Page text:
If you often access many different remote systems through SSH, this technique will save you some time. You can create SSH aliases for frequently accessed systems through SSH, so you don’t have to remember different user names, host names, SSH port numbers, IP addresses, etc. In addition, it avoids re-entering the same user name, host name, IP address and port number when SSH goes to the Linux server.
Create SSH aliases in Linux
Before I know this technique, I usually connect to a remote system via SSH in any of the following ways.
Use IP address:
$ ssh 192.168.225.22
Or use port number, username and IP address:
$ ssh -p 22 [email protected]
Or use port number, user name and host name:
$ ssh -p 22 [email protected]
- 22 is the port number.
- Sk is the user name of the remote system.
- 192.168.225.22 is the IP of my remote system.
- Server.example.com is the host name of the remote system.
I believe that most Linux novices and (or some) administrators will connect to remote systems via SSH in this way. However, if you connect to multiple different systems via SSH, it is difficult to remember all hostnames or IP addresses, as well as user names, unless you write them on paper or save them in a text file. Don’t worry! This can be easily solved by creating aliases (or shortcuts) for SSH connections.
We can create aliases for SSH commands in two ways.
Method 1 – Use SSH configuration file
This is my preferred way to create aliases.
We can use SSH default configuration files to create SSH aliases. To do this, edit the ~/.ssh/config file (if it does not exist, just create one):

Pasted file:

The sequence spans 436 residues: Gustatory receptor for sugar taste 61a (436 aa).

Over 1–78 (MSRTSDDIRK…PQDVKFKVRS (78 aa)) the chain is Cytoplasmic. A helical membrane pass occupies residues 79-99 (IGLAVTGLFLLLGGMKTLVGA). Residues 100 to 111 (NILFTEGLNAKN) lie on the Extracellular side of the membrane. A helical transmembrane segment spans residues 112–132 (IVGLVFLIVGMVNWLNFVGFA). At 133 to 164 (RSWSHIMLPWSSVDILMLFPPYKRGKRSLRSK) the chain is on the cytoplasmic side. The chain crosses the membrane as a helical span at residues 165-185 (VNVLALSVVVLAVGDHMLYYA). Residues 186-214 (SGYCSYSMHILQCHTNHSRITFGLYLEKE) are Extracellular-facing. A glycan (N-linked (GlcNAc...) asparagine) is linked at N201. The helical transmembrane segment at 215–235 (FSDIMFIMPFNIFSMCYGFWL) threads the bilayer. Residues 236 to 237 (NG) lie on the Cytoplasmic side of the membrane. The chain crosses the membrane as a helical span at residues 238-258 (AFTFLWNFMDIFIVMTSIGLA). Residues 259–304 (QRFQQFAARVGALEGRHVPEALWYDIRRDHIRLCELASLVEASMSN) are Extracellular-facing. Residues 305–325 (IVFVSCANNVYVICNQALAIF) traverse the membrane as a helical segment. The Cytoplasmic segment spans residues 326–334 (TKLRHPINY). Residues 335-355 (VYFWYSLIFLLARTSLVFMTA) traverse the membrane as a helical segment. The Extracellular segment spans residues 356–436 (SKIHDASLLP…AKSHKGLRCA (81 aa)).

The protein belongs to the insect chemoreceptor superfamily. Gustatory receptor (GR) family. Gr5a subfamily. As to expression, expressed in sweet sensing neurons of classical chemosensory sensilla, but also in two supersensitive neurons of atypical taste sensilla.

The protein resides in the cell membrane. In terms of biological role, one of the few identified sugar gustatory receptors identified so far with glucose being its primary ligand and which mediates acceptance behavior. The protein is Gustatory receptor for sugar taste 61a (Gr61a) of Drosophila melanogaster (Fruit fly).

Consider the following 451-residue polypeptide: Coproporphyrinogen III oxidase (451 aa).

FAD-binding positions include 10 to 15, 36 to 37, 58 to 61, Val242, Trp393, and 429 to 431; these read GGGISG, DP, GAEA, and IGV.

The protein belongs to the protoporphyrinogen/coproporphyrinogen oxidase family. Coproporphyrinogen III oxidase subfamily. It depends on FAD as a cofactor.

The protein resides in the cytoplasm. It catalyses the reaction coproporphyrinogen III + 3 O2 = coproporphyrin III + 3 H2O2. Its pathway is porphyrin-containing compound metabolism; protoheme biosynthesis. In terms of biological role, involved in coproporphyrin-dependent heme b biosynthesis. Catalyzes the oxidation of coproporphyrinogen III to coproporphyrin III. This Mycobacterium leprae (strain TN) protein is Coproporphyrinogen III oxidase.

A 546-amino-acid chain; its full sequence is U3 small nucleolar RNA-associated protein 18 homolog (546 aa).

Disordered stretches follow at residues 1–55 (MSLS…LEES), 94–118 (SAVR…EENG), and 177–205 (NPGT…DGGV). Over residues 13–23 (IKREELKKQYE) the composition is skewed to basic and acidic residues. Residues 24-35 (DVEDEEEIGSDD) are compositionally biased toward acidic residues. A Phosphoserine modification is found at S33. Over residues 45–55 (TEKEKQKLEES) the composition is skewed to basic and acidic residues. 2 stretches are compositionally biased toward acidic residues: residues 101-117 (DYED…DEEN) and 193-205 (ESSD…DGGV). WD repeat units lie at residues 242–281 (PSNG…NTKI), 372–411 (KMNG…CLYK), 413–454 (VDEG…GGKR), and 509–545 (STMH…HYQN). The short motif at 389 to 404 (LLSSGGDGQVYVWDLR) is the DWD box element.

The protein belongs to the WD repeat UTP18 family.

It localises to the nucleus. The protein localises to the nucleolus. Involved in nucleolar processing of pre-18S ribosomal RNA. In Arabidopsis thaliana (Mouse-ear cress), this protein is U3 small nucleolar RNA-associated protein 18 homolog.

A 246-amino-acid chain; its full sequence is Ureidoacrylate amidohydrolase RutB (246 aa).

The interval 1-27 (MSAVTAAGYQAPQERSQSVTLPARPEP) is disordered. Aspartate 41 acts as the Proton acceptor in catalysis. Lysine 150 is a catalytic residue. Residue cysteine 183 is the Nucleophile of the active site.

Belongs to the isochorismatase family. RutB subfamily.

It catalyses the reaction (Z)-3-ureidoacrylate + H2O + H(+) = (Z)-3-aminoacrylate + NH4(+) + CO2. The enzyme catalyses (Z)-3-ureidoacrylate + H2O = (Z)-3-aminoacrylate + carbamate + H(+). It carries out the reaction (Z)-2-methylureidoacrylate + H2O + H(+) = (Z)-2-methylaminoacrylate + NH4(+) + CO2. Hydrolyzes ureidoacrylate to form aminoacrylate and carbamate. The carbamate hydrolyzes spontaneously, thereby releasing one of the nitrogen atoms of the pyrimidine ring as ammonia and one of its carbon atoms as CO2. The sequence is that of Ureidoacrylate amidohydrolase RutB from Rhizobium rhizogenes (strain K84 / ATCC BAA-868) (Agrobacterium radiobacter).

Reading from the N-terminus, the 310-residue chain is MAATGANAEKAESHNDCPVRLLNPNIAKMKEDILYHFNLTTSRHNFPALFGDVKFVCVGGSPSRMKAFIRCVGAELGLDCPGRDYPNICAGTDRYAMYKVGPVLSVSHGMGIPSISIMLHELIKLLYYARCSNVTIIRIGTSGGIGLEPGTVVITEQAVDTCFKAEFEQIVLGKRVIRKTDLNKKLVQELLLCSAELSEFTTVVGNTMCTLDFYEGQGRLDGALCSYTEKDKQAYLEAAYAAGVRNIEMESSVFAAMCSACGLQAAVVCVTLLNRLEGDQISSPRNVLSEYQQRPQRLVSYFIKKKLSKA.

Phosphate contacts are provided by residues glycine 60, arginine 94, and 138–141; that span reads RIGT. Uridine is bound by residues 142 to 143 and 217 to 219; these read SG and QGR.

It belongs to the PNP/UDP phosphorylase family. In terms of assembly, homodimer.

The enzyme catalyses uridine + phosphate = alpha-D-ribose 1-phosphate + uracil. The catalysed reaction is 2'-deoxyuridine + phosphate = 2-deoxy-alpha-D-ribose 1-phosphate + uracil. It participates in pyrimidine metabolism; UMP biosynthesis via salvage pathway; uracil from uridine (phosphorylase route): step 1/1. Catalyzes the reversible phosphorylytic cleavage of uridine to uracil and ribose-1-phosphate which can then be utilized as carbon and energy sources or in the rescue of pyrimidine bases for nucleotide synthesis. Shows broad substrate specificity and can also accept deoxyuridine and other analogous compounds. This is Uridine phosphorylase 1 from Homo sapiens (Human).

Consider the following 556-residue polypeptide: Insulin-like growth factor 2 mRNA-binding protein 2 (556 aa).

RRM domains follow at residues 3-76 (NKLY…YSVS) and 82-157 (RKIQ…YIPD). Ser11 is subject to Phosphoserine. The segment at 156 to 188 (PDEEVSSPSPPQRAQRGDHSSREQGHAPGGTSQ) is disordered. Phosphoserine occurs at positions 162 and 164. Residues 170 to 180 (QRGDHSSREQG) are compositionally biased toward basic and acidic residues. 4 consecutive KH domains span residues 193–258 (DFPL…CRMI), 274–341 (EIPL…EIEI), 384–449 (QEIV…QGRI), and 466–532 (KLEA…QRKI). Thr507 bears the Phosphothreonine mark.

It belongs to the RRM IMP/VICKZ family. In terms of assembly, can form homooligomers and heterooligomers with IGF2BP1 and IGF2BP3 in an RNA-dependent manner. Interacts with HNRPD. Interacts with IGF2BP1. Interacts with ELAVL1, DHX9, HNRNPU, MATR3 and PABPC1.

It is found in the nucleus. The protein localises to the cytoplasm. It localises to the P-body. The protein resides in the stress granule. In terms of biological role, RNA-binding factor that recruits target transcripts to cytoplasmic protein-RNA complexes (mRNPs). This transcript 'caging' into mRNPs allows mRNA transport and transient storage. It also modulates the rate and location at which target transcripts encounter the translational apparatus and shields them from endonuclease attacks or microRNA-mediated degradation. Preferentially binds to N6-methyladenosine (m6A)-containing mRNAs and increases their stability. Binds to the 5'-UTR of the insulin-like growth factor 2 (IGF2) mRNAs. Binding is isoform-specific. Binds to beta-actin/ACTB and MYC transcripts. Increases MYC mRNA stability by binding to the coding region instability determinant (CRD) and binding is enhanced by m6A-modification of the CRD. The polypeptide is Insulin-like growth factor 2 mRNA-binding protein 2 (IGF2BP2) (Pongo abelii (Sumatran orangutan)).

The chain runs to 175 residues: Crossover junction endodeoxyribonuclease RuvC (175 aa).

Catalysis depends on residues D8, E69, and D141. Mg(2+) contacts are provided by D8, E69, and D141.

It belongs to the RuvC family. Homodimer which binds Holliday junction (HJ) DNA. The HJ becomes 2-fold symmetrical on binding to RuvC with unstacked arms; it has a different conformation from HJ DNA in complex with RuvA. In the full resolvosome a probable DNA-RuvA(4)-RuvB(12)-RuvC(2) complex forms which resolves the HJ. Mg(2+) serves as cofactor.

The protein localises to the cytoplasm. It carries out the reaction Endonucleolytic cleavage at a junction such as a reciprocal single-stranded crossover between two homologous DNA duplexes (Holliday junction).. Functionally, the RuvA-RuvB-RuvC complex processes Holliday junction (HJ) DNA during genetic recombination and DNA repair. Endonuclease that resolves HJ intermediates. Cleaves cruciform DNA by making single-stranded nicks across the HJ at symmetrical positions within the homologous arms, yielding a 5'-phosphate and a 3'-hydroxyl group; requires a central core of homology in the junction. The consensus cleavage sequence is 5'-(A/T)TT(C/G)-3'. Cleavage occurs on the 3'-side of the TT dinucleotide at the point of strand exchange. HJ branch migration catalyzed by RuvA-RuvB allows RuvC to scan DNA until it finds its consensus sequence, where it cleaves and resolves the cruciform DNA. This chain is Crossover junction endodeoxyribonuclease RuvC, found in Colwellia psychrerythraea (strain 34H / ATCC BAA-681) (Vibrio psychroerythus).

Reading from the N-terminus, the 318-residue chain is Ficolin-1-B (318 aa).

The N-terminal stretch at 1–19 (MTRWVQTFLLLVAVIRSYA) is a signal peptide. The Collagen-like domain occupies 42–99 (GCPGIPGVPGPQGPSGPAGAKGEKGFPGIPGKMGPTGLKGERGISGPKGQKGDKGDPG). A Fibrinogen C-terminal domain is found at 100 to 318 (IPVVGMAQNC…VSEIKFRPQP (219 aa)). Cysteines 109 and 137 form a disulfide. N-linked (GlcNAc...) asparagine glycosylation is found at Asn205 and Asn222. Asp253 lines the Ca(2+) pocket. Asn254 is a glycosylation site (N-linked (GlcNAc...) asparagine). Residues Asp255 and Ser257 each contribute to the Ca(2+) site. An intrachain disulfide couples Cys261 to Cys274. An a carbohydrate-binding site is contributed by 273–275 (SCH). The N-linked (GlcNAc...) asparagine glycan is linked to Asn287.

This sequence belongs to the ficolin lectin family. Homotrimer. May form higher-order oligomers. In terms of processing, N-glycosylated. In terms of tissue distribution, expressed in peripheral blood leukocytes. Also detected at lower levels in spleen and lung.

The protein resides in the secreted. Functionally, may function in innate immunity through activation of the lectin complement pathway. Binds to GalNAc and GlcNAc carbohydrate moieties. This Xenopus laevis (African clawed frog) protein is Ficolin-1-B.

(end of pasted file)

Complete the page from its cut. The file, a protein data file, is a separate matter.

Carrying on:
$ vi ~/.ssh/config
Add details for all remote hosts as follows:
Create SSH aliases in Linux using SSH configuration files
Replace the values of Host, Hostname, User, and Port configurations with your own values. After adding the details of all remote hosts, save and exit the file.
Now you can access the system via SSH using the following commands:
$ ssh webserver $ ssh dns $ ssh dhcp
It’s that simple!
Look at the screenshot below.
Accessing remote systems using SSH aliases
Did you see? I only use aliases (such as webserver) to access remote systems with IP addresses 192.168.225.22.
Note that this is only for current users. To provide aliases for all users (system-wide), add the above lines to the / etc/ssh/ssh_config file.
You can also add many other things to the SSH configuration file. For example, if you have configured SSH key based authentication, specify the location of the SSH key file as follows:
Make sure you have replaced the hostname, username, and SSH key file path with your own values.
Now connect to the remote server using the following commands:
$ ssh ubuntu
In this way, you can add any number of remote hosts you want to access through SSH and use aliases to quickly access them.
Method 2 – Use Bash aliases
This is an emergency alternative to creating SSH aliases, which can speed up communication. You can use the alias command to make this task easier.
Open the ~/.bashrc or ~/.bash_profile file:
alias webserver='ssh [email protected]' alias dns='ssh [email protected]' alias dhcp='ssh [email protected] -p 2233' alias ubuntu='ssh [email protected] -i ~/.ssh/id_rsa_remotesystem'
Again, make sure that you have replaced the host, host name, port number and IP address with your own values. Save the file and exit.
Then, use the command to apply the changes:
$ source ~/.bashrc
$ source ~/.bash_profile
In this method, you don’t even need to use the SSH alias command. Instead, just use an alias, as shown below.
$ webserver $ dns $ dhcp $ ubuntu
These two methods are very simple, but they are very useful and convenient for people who often connect to multiple different systems through SSH. Use any of the above methods for you to quickly access remote Linux systems via SSH.
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